Raw water seems to have gone entirely unremembered in the mainstream media from that article until late December. At that point, an article in the Guardian warned about the negative health impacts of water fasts, which it described as a dangerous instagram trend. Indeed, it seems that water fasting has become sort of “a thing” on instagram, though it's still not based in any science. It wasn’t long from there before the NYT article hit it big, and suddenly everyone has opinions on the dangerous raw water trend.
I think it’s unlikely that raw water is as big of a trend as is proposed.
Live Water’s website, for example, is amateurish to the extreme. The company, founded 3 years ago, delivers water by truck to only two areas: San Francisco and Los Angeles. It seems like the kind of small operation that could be run by about 5-10 employees and a handful of trucks.
Meanwhile, their social media presence is minimal: *I* have a more developed social media presence than they do, and I’m certainly no celebrity yet. Their founder, a guy named Mukhande Singh, is a white guy who changed his name for, Reasons, I guess. The expensive cost of Live Water makes it seem unlikely that it has much of a hold outside of a small, wealthy elite.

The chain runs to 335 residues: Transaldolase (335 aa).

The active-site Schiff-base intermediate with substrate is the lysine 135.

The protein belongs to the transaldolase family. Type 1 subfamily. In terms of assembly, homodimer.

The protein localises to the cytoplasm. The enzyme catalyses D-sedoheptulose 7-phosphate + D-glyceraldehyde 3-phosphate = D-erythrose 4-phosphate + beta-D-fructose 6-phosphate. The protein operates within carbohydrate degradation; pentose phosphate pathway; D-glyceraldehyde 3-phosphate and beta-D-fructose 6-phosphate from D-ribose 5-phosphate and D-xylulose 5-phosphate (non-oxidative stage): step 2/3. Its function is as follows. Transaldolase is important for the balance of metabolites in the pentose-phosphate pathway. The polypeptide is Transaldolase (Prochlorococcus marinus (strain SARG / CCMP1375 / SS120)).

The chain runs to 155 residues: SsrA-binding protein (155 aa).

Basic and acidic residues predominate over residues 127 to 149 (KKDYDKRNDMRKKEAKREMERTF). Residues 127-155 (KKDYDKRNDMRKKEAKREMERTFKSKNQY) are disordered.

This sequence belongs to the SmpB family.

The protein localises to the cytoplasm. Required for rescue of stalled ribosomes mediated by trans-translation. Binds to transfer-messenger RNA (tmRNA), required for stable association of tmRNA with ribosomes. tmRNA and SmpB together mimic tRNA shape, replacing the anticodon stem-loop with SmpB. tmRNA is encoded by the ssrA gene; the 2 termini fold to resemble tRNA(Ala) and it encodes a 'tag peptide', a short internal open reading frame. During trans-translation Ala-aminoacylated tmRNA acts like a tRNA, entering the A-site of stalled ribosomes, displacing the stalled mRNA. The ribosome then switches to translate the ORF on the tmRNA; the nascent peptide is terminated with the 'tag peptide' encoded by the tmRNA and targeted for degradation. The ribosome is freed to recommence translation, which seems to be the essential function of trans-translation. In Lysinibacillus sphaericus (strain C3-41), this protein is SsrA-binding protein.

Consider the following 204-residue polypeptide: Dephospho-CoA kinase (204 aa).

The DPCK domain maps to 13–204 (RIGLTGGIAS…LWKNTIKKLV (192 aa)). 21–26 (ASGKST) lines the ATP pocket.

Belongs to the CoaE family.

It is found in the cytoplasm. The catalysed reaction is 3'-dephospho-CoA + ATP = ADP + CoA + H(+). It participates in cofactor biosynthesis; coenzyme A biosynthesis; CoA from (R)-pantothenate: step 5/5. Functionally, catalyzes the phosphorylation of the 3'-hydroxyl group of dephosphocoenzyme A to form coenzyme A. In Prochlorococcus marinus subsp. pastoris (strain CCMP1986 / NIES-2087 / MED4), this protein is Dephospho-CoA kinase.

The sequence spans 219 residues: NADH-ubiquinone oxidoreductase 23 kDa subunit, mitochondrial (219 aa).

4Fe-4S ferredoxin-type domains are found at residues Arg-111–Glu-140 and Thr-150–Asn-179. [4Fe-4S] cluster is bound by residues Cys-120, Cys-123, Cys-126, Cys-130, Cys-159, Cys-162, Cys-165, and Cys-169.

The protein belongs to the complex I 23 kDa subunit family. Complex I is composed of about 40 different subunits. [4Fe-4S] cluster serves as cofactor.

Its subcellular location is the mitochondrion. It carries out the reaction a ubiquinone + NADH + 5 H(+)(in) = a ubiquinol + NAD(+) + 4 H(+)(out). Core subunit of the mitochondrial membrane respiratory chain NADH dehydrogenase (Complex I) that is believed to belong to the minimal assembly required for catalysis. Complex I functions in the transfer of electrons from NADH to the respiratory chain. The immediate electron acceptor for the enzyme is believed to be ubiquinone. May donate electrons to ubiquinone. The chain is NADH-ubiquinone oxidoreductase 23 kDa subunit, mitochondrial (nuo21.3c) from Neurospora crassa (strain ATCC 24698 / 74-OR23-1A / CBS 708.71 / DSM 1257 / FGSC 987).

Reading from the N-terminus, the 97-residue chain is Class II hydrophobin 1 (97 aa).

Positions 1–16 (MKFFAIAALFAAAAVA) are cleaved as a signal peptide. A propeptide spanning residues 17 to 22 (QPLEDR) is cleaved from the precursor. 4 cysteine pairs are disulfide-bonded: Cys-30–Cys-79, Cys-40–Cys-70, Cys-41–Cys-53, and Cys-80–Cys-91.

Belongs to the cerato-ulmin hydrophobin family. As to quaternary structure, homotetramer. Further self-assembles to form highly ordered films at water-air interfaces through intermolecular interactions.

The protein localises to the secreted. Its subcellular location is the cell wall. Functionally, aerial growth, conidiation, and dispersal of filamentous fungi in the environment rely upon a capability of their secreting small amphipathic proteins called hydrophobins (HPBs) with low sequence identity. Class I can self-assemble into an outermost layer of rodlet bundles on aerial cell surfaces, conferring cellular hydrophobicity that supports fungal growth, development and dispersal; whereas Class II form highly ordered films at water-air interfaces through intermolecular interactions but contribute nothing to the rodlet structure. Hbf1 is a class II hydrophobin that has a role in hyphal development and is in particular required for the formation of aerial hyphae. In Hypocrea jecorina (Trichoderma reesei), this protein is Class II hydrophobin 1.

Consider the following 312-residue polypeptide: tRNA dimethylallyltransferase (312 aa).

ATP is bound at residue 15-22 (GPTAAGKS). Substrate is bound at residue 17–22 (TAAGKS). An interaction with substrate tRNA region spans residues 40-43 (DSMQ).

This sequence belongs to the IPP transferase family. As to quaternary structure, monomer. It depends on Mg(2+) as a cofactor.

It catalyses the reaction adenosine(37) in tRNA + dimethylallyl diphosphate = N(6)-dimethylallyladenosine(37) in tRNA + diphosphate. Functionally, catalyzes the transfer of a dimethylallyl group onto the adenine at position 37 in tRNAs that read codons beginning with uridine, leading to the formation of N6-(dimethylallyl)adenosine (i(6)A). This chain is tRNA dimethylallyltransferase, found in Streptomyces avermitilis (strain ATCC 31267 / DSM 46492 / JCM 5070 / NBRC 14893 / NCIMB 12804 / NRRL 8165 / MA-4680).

In short, I doubt that this is really much of a trend. It’s easy to poke fun at Silicon Valley technocrats, and there’s certainly a lot wrong with the idea of buying expensive water in the (false, completely unfounded) hopes that it will improve your health, but I think the reality is that raw water is, and has always been, a fringe element that was going to die out on its own.
These trends come and go. After all, there’s a sucker born every minute. The education of the public on health topics is a constant process as some people die out and more are born to take their place. We can’t expect everyone to perfectly understand the fuzzy science of being healthy.
Who’s the winner in this situation? By pointlessly bringing this non-story into the headlines, it’s likely that the NYT story has had a backfire effect which both convinces this man that his business is justified and also heightens his social profile, leading to more sales. Meanwhile, major publications can scramble to run stories about the topic, wring their hands, get some clicks, and continue to draw advertising revenue that keeps their puIblications alive.
The losers are: the common public, having to think (or in my case, write!) about these pointless topics, thus wasting mental energy. Further hurt is anybody purchasing this water, who’s both losing money and likely damaging their long-term health.
Raw water isn’t A Thing. Stop making it A Thing.